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Timing of recharge, and the origin, evolution and distribution of solutes in a hyperarid aquifer system
W.W. Wood, , A.S. Alsharhan
Published in
2003
Volume: 50
   
Issue: C
Pages: 295 - 312
Abstract
Examination of an aquifer system in the Liwa Crescent/Bu Hasa area of the Emirate of Abu Dhabi on the southeastern edge of the Rub al Khali, Arabian sub-continent, provides insight into the timing of ground-water recharge and the origin and evolution of solutes in a representative hyperarid area. Ground-water flow in the aquifer system is radially outward from the center of two ground-water mounds, corresponding to two 110 m-thick sand deposits. The isotopic data from ancient ground waters from the Liwa Oasis with its unusual "d" (deuterium excess) of approximately -15 indicate that Holocene moisture derived from previously evaporated water on the surface of the Indian Ocean rather than from the Mediterranean/Arabian Gulf. Such a source is consistent with a summer monsoonal circulation. Hydraulic heads in underlying aquifers are lower than those of the Liwa/Bu Hasa aquifer; thus, there is no advective water or solute input from these lower units. Solute diffusion from underlying aquifers provides a small solute flux, but it is inadequate to account for the observed solute mass, nor is the ionic ratio consistent with this source. There are no laterally adjacent aquifers; thus, there is no influx of solutes from these sources. Dissolution of the aquifer framework provides for only a minor fraction of most of the observed solutes. Most solutes in this aquifer system are derived from atmospheric precipitation. Salts contained in rain were stored on the surface and in the unsaturated zone during the hyperarid time interval between the ends of the Pleistocene recharge event (26,000 years BP) and the beginning of the Holocene recharge (9000 years BP). During the Holocene recharge era (9000 to 6000 years BP), these stored salts were mobilized and transported to the ground water. The initial solute distribution has been slightly modified as the solutes and water were transported along the flow path. As ground water moves away from the apex of the mound, it encounters a series of interdunal sabkhat. Water is evaporated from the sabkhat leaving soluble chloride and nitrate minerals on the surface and retrograde carbonate and sulfate minerals in the unsaturated zone. When recharge occurs through the interdunal sabkhat, which are the only areas of recharge in the aquifer, soluble salts on the surface, modern 14C, and tritium are added to the aquifer, aquifer because the density of the recharged water is greater than the density of the ground water in this nearly homogenous and isotropic aquifer. Relatively insoluble carbonate and sulfate minerals are retained in the unsaturated zone of the interdunal sabkhat, causing a change in the solute ratios downgradient. Only the portion of the aquifer not associated with interdunal sabkhat retains the original solute composition determined by mobilization of stored salts. These findings, although specific to this aquifer, provide a useful model by which to evaluate other aquifer systems in hyperarid environments. © 2003 Elsevier B.V. All rights reserved.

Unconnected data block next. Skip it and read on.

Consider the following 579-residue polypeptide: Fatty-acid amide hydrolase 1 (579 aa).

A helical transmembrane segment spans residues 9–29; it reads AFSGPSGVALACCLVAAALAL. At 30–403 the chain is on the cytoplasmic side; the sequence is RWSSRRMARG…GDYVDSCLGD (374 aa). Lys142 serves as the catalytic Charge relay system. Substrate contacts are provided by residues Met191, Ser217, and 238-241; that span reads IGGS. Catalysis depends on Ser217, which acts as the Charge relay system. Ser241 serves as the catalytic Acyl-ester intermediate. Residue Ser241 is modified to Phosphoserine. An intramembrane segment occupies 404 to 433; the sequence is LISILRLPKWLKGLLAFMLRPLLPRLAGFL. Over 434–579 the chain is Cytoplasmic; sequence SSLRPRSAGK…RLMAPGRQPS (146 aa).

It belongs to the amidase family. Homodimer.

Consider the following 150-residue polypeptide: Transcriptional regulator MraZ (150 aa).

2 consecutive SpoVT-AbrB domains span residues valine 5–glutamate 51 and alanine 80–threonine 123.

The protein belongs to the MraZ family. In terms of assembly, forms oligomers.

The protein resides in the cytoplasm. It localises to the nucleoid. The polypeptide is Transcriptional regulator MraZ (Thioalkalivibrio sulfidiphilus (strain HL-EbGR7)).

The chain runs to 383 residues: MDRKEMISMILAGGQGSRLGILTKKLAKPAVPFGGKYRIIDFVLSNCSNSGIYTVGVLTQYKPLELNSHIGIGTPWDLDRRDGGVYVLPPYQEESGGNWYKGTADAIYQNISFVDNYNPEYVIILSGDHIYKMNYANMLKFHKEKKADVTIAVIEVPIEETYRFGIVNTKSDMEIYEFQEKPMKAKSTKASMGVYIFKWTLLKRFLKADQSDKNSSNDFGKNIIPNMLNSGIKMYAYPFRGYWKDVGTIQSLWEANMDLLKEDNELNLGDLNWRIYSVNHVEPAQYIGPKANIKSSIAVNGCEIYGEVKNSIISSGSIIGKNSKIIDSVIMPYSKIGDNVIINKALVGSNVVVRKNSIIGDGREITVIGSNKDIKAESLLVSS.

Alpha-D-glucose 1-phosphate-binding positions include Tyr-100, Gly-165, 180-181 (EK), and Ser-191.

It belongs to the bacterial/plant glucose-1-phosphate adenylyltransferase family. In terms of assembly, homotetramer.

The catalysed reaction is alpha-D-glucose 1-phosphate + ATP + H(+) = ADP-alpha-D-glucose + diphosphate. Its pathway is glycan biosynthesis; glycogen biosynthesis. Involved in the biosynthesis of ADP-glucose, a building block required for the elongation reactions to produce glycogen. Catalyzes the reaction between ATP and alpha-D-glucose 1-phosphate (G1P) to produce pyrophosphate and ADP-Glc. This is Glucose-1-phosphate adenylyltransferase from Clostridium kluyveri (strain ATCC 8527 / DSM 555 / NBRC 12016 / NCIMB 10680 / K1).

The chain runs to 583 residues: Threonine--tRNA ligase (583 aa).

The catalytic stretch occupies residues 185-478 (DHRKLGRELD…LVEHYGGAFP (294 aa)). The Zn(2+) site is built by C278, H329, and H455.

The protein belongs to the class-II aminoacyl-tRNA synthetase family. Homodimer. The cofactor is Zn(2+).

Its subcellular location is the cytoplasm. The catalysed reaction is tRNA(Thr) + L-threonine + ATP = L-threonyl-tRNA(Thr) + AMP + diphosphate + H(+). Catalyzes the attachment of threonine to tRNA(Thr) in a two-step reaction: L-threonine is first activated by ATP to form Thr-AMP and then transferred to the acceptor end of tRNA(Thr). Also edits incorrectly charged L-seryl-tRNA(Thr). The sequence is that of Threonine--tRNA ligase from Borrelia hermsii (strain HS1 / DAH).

About the journal
JournalDevelopments in Water Science
ISSN1675648
Open AccessNo